more appropriate to describe the low cyclic stress-strain curve than the known Hollomon equation. On basis of theﬁtting equation, the low cyclic stress-strain curve could be validly predicted via merely knowing the material’s engineering stress-strain curve and the stabilized cyclic stresses at two strain amplitudes. The feasibilities of theﬁtting method and prediction method were veriﬁed by the low cycle fatigue tests on extruded AZ31B magnesium alloy, 7075 aluminum alloy and H63 copper zinc alloy. The predicted and actual stabilized cyclic stresses were approximately close to each other. From engineering standpoint, the prediction method would reduce the testing work amount of cyclic stress-strain curve to a great extent. [doi:10.2320/matertrans.M2015085]

(Received March 2, 2015; Accepted April 10, 2015; Published June 25, 2015)

Keywords: cyclic stress-strain curve, tensile, fatigue, AZ31B magnesium alloy

1. Introduction

Depending on the ratio of monotonic ultimate tensile
strength to the yield strength, a metal may undergo cyclic
hardening, cyclic softening or remain cyclically stable. Cyclic
hardening would lead to a decreasing peak strain with
increasing cycles and cyclic softening would lead to a
continually increasing strain range and early fracture.1)_{For}

the materials with cyclic hardening behavior, the hysteresis
loops always stabilize within about 100 cycles then the
materials reach to a stabilized condition. The cyclic
stress-strain curve is usually determined by connecting the tips of
stable hysteresis loops from the low cyclic fatigue testing
at various strain amplitudes.1,2) _{Therefore, the cyclically}

stabilized stress-strain curves do not coincide with static engineering stress-strain curves with different degrees of stress differences.3,4) Generally, to accurately describe the cyclic stress-strain curves, abundant stable hysteresis loops at various strain amplitudes are expected, and that would lead to a great many work amount. If the low cyclic stress-strain curve could be predicted combining with the engineering stress-strain curve and merely several stable hysteresis loops, the work amount would be simpliﬁed to a great extent.5)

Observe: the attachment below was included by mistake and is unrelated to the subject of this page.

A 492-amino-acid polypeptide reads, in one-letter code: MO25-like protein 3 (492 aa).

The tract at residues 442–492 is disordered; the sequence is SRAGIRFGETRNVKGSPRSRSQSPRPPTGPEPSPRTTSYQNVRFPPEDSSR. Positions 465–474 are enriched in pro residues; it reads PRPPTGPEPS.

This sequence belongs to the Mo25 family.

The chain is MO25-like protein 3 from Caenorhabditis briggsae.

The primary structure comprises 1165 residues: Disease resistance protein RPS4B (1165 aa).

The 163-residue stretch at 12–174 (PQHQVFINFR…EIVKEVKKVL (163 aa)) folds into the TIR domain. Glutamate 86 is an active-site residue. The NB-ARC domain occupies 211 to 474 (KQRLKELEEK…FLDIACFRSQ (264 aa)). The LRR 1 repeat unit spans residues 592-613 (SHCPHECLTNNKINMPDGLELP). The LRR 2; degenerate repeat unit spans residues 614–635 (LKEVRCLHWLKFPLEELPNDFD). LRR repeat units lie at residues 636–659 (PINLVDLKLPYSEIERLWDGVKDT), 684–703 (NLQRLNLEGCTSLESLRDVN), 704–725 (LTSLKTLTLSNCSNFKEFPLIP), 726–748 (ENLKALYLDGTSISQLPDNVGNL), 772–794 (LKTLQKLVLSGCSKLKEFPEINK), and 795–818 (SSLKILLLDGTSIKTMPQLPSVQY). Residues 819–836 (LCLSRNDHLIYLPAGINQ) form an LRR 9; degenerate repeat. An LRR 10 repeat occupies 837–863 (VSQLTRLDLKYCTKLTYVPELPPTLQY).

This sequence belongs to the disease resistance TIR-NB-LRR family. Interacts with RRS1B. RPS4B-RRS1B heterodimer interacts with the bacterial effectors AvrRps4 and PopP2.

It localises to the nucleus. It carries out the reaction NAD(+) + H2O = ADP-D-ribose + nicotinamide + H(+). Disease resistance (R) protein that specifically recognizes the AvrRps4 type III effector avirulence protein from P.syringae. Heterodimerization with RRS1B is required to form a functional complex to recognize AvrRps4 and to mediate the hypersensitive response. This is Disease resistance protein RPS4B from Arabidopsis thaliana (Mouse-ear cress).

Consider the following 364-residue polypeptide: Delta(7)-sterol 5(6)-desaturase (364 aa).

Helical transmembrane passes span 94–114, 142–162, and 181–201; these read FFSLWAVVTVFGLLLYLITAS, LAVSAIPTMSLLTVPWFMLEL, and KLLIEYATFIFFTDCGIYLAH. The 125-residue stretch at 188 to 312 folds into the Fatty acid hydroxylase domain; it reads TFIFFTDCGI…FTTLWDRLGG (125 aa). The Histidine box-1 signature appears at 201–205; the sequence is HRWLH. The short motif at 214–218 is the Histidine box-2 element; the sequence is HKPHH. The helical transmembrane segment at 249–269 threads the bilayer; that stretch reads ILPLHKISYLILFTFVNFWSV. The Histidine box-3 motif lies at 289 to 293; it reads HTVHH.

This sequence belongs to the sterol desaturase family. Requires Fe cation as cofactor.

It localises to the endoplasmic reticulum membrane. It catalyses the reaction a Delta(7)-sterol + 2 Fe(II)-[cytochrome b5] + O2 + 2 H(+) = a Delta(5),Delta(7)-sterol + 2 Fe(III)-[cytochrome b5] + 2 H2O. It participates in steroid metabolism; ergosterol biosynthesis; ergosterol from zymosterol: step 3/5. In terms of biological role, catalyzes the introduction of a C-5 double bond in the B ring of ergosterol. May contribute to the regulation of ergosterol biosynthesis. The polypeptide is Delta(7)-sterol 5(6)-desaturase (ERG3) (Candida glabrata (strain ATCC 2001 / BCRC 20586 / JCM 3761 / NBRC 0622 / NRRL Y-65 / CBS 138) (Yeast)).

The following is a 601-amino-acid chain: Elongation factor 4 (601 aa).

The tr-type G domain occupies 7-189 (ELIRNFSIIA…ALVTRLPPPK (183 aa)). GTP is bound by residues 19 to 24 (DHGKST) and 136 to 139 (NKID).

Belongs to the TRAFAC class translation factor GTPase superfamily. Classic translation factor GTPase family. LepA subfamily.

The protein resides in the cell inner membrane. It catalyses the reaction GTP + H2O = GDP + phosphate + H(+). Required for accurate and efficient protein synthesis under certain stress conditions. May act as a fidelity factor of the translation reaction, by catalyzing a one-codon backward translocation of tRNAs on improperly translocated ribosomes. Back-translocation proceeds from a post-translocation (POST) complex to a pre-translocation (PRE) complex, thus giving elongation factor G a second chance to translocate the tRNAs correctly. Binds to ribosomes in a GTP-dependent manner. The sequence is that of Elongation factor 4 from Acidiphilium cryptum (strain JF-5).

Additionally, there are two common mathematical
descrip-tions of the work hardening phenomenon.1) _{Speci}_{ﬁ}_{cally,}

Hollomon equation is a power law relationship and is frequently used to describe the true tensile stress-strain curve of materials at the region of uniform plastic deformation:

·¼Kð¾pÞn ð1Þ

Wherenis the strain-hardening exponent,Kis the strength coefﬁcient, ¾pis the plastic strain, and ·is the stress. Ratke

et al.6)had reported that Hollomon equation was reliable in large strain area rather than in small strain area. Another common variation which includes the yield stress is the Ludwik equation as shown in eq. (2):

· ¼·oþKð¾pÞn ð2Þ

Where·ois the yield stress, andK,n,¾pand·are the same

parameters as shown in eq. (1). The strength coefﬁcientKis structure dependent and is inﬂuenced by the processing of materials, and for most metals,nhas values between 0.1 and 0.5. The strain-hardening exponentn could by described as:

n¼dðln·Þ

dðln¾Þ ¼ ¾ ·

d·

d¾ ð3Þ

Although the typical cyclic stress-strain curve could be
described by an analogy with Hollomon equation or Ludwik
equation based on exponential ﬁtting, the ﬁtting precision
might not be high enough with unsatisfactory correlation
coefﬁcient if the stable hysteresis loops is insufﬁcient. As
basic methods of static and dynamic mechanical tests,
the tensile and low cycle fatigue tests have been widely
adopted to determine the basic mechanical properties of
structural materials.712) Take the extruded AZ31B
magne-sium alloy812) with typical cyclic hardening behavior for
example, S. Hasegawa et al.10) investigated the low cycle
fatigue behavior under uniaxial cyclic loading by both strain
and stress controlled conditions, and a fatigue life evaluation
method was discussed based on Manson-Cofﬁn equation, and
Y. C. Lin et al.11) _{studied the hot tensile deformation and}

fracture behaviors, and the effects of deformation parameters on the strain hardening rate, strain rate sensitivity, micro-structural evolution and fracture morphology were also discussed. However, the quantitative relationships between the static and cyclic stress-strain curves of AZ31B magne-sium alloy were seldom mentioned.

This paper focused on the prediction method of cyclic stress-strain curves via merely knowing the material’s stabilized cyclic stresses at two strain amplitudes and the engineering stress-strain curve, and a ﬁtting method was developed based on exponentialﬁtting to describe the static and cyclic stress-strain curves.

2. Exponential Fitting Method

For structural materials with cyclic hardening behaviors, both the engineering and cyclic stress-strain curves monoton-ically increased at region of uniform plastic deformation, on

condition that the two curves could be ﬁtted by similar functions, the cyclic curve could be deduced by the engineering curve theoretically. Meanwhile, although the stress-strain curve of many metals in the region of uniform plastic deformation could be described by the classical Hollomon equation, the equation might not be absolutely appropriate to describe the engineering stress-strain curve. The engineering stress-strain curve does not give a true indication of the deformation characteristics, because it is based entirely on the original dimensions of the specimen, and these dimensions would change continuously during the tensile test. Actually, the true stress-strain curve13) presents a larger stress value compared with the engineering curve as the cross-sectional area of the specimen is gradually decreasing.